Earlier this week Yarra Trams staff held a rally outside head office to protest the recent sackings of tram drivers, as well as union claims of harsh treatment by management.
Organised by the Tram and Bus division of the Victorian Rail Tram and Bus Union, among the signs held up by protestors was one reading “No more 457 Visas” – which confused me a little since it wasn’t the point of the rally.
The Department of Immigration and Border Protection has the following to say on the visa:
The Temporary Work (Skilled) visa (subclass 457) allows skilled workers to come to Australia and work for an approved business for up to four years.
You must be sponsored by an approved business. A business can sponsor someone for this visa if they cannot find an Australian citizen or permanent resident to do the skilled work.
Unions have never been happy with the 457 visa program – for many years employers were never required to prove they advertised for a local candidate to fill the position before they turned to imported labour.
As for Yarra Trams, a quick internet search on the company name and “457 visa” turned up a selection of advertisements on job boards in the United Kingdom, such as this one from 2011 looking for a Performance Manager, to be paid $135k to $145k a year.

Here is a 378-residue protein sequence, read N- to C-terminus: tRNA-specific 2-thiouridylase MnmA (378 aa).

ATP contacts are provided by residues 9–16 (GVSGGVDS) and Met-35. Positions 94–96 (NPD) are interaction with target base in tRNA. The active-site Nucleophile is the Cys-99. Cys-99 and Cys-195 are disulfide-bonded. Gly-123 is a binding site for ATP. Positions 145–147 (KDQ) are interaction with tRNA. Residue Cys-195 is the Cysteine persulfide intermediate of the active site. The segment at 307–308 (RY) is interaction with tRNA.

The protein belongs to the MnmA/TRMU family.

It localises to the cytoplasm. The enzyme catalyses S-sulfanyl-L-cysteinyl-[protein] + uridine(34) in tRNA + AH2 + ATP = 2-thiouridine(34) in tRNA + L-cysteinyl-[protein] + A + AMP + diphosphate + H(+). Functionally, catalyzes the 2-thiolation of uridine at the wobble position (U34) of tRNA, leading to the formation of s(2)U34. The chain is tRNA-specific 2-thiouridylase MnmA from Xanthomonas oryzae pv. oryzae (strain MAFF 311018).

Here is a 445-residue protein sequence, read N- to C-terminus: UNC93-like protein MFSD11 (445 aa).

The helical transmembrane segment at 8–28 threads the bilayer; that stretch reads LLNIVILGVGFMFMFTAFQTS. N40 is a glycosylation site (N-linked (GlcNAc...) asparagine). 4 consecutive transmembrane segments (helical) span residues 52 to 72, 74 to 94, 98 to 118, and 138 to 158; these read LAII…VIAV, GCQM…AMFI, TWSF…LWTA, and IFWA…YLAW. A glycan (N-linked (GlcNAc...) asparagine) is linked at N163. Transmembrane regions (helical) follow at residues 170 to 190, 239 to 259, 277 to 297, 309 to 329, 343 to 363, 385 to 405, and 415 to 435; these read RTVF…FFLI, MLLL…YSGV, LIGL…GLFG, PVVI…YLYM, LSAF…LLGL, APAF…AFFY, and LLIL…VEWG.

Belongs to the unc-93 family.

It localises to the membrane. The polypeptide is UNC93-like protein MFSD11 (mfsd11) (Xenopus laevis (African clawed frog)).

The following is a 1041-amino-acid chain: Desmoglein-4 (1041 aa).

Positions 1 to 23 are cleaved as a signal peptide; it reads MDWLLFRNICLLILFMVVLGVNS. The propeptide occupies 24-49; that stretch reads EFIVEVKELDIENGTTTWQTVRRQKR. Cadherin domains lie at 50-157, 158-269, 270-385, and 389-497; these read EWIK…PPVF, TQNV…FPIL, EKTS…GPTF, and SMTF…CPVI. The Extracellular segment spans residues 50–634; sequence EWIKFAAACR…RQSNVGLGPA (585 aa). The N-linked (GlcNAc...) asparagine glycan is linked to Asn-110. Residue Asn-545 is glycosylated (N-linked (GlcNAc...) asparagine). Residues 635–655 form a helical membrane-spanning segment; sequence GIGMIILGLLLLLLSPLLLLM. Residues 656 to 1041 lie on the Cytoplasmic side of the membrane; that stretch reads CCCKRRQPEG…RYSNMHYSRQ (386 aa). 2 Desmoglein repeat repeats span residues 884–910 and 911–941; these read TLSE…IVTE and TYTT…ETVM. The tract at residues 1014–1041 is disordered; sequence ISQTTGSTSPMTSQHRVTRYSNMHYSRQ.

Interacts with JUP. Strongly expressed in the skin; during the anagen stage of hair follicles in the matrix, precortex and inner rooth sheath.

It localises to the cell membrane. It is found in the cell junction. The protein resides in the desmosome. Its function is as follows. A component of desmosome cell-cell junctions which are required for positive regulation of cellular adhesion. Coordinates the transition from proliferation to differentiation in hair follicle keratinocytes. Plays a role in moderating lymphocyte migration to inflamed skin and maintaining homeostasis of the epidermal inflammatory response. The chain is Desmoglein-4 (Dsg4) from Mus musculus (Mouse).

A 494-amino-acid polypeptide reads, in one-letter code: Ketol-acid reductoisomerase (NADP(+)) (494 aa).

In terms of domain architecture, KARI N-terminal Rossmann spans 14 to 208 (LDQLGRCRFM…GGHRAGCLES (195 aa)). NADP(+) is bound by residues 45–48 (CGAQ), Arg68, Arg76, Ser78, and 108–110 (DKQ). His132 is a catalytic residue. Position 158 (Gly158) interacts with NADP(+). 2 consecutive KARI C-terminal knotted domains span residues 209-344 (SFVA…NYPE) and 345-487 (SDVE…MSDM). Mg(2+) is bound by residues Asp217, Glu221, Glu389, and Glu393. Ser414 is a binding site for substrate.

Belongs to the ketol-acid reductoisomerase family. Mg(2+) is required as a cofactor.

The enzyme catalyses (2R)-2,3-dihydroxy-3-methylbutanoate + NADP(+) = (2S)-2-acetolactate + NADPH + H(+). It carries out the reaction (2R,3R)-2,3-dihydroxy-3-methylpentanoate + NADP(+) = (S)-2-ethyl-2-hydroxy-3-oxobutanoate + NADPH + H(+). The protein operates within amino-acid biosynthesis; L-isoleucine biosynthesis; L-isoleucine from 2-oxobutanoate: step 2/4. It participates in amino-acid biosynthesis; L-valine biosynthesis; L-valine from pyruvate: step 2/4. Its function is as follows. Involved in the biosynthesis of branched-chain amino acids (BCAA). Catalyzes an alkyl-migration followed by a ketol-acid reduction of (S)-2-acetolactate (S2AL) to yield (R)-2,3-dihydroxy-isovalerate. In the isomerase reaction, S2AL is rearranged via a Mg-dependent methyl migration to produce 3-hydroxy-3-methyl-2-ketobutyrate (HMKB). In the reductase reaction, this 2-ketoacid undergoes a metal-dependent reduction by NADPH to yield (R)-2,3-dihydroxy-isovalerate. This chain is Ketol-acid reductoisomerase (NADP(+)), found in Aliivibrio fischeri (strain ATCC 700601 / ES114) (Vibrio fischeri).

And this one from 2012 looking for a Business Unit Manager, on a salary of $120k to $130k a year.
And a current one, where they are looking for a Director of Major Projects – $230K is nice money, assuming you are ready to report directly to the Chief Executive Officer of Yarra Trams.
With all of the above advertisements being for upper level management jobs, at least the union should be relieved that Yarra Trams isn’t importing drivers from overseas on 457 visas – yet!
The railway system of Great Britain is the oldest in the world, having been established by private companies in the early 19th century, nationalised under the banner of British Rail in 1948, and then broken up again by a Conservative government at the tail end of their grand privatisation experiment.
Today the management structure of railways in Britain is labyrinthine and perplexing – a web of infrastructure owners and regulators, franchisors and train operators, train owners and infrastructure maintenance providers.
If you can see the similarities between Britain and the current management mess that rules Melbourne’s public transport system, should shouldn’t be surprised – Jeff Kennett used Britain as a model when privatising our railways during the late 1990s, and the management ranks here have been full of ex-Brits ever since.